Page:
McGaughey had contemplated coming back in the Jim Dandy Stakes as a prep for the Travers, but decided to give him time and train up to the race. It proved to be a smart move considering his negative-1/2 Thoro-Graph number made him the fastest horse going into the Travers and the only horse in the field to run a negative number.

The new-look Code of Honor once again overpowered his opponents, rallying from ninth to win going away by three lengths, and his time of 2:01 flat was the second-fastest Travers in the past 27 years, behind only Arrogate’s record-breaking performance in 2016. That was reflected in his lofty 105 Beyer speed figure and 108 Equibase Speed Figure. There was no doubt now that Code of Honor had come of age.

So, now it is on to the Jockey Club Gold Cup against older horses and then the Breeders’ Cup Classic. There is no telling how good this colt is now. The Little Big Horse who no one was interested in for the bargain basement price of $70,000 has grown into a man, and there is nothing little about him any longer.


1—McKinzie Bob Baffert Extremely talented, but best efforts have come from 7 furlongs to 1 1/8 miles. Home track should help and Baffert is always dangerous at Santa Anita.
2—Code of Honor Shug McGaughey He has developed into a powerful closer and is proven at 1 1/4 miles. Just keeps getting better and possesses brilliant turn of foot.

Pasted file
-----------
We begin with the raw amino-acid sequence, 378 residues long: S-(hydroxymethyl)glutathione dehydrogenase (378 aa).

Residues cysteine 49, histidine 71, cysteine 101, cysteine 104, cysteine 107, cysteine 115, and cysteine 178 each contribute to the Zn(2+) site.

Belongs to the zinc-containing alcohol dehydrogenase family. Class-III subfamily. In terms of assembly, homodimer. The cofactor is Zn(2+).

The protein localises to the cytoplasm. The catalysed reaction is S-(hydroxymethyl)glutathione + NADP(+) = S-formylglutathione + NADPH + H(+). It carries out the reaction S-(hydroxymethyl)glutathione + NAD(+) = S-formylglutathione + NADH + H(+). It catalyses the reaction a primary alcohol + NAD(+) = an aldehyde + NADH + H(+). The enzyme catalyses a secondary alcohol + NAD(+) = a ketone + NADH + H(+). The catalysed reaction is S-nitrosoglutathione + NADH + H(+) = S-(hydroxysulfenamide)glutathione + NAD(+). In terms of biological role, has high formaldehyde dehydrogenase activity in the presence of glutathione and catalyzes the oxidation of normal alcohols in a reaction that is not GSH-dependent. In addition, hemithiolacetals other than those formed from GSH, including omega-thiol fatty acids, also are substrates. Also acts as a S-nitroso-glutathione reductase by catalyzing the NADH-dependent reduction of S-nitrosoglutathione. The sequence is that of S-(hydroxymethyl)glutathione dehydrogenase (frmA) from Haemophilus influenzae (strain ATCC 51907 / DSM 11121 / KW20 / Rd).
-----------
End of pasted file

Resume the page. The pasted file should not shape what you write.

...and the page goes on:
3—Thunder Snow Saeed bin Suroor Another who has excelled at 1 1/4 miles, but ran bang-up race in Met Mile. Runs hard every race and game as they come.
4—Yoshida Bill Mott Has a chance to stamp himself as a major force in the Classic with a big effort in Woodward Stakes. Loves Saratoga and should be flying late.
5—Higher Power John Sadler If the Pacific Classic is a true indicator of who he really is then he is going to take a lot of beating in the Classic. But the competition will be much tougher.
6—Vino Rosso Todd Pletcher He has already traveled west and emerged victorious in the Gold Cup at Santa Anita, so he does have an advantage over the other Eastern shippers. Woodward will tell us a lot.
7—Preservationist Jimmy Jerkens Throw out his Whitney performance after extremely questionable ride. Woodward should show whether his sensational Suburban score was the real him.